17 September 2019 - Events
On Thursday, 20th February 2014, the European Parliament voted on amendments to the 3rd EU Money Laundering Directive. An important feature of the current proposals is the suggestion to establish a public register for all trusts held in the EU. If this is implemented, it will be the first time that a lot of information about assets held on trust will be made publically available.
The traditional approach to Anti-Money Laundering
Until recently, anti-money laundering initiatives have about compelling financial intermediaries to hold information about their clients. Traditionally, this has also applied to trusts. Thus, under the 3rd Money Laundering Directive (2005/60/EC), any professional ‘assisting in the creation, operation or management of trusts, companies or similar structures’ is covered by the EU money laundering requirements (Art. 1(3) of the Directive).
Accordingly, these professionals must identify the beneficial owners of trusts, which extends to beneficiaries of discretionary trusts, i.e. trusts where the individuals that benefit from the arrangement have not yet been determined (Art. 3(6)(b)). As the Directive also requires identification of any person exercising control over a structure (see Art. 3(6)(a)), most financial institutions and the legal profession routinely identifies protectors, appointors etc.
As professionals acting in breach of these rules face steep penalties, including jail, the existing rules are adequate to prevent money laundering.
Transparency – a separate front
Since at least 1998, the focus of the international community has been on transparency and the exchange of information. Over the years, this has led to the adoption of tax information exchange agreements and the end of banking secrecy as we knew it. More recently, the Swiss courts have allowed a so-called ‘group request’, i.e. a request of information covering unnamed taxpayers who satisfied certain patterns (such as the use of offshore companies and trusts).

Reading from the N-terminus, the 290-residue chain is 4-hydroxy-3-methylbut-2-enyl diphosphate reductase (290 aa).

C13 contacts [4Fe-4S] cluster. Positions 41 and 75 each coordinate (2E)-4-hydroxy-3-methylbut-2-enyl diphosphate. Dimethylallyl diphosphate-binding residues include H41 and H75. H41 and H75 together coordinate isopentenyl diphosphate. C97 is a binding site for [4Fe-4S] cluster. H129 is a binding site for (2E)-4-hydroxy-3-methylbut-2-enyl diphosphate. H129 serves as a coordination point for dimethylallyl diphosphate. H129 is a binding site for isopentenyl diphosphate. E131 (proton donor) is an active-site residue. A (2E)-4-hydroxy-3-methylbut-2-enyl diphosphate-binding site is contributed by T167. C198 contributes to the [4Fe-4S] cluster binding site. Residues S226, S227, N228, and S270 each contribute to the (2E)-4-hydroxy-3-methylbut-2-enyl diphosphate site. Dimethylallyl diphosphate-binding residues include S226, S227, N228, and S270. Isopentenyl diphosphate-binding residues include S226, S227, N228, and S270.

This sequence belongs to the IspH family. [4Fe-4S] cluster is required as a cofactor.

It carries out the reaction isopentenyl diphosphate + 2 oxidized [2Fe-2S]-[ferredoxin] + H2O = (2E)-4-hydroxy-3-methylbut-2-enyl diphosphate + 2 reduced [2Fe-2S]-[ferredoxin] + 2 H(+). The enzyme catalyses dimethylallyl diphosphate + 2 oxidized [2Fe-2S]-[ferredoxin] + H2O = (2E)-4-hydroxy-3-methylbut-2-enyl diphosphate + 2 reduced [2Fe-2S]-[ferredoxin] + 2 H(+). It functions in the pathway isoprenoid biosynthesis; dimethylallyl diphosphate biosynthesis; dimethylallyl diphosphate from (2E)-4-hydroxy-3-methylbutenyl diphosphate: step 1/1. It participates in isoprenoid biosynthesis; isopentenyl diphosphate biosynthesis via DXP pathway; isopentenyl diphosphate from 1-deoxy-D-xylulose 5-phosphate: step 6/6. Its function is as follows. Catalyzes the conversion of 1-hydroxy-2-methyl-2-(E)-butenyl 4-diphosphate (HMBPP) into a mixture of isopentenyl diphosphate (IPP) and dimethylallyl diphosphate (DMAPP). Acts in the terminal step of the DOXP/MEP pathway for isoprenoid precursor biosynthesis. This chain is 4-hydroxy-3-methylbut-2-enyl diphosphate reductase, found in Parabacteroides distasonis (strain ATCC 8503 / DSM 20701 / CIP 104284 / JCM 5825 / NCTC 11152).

This means that a tax authority that has legitimate concerns about the affairs of any taxpayer, now has the tools to pursue them. This is a good thing.
The novel use of Money Laundering legislation to further transparency
What we are witnessing is a shift in focus. It seems fairly clear that Money Laundering Legislation is no longer used to protect the financial system from the infiltration of illicit funds (including the proceeds of tax evasion) by putting the burden on financial intermediaries, but as a new tool for the collection of publicly available data.
By way of illustration, Italy has recently widened its tax reporting obligations to trusts by introducing a cross-reference to the EU money laundering legislation. This means that going forward it will not be sufficient for a bank/lawyer/notary to keep details of the relevant trust and notify any suspicious transaction to the authorities (which has been the traditional anti-money laundering approach). Instead, the taxpayer will need to report his/her interest in a trust on his/her tax return, even where no tax is due.
The proposal to introduce a register of trusts has wide implications for clients who use lawyers and bank to plan their family affairs through the creation of trusts and other legal mechanisms to smooth the transfer of assets to the next generation and the creation of governance rules around their businesses.
The new legislation, if adopted, would mean that these families’ affairs would become public knowledge, regardless of any tax angle and notwithstanding the enforcement of any regulatory requirements imposed on the families’ bankers and advisers.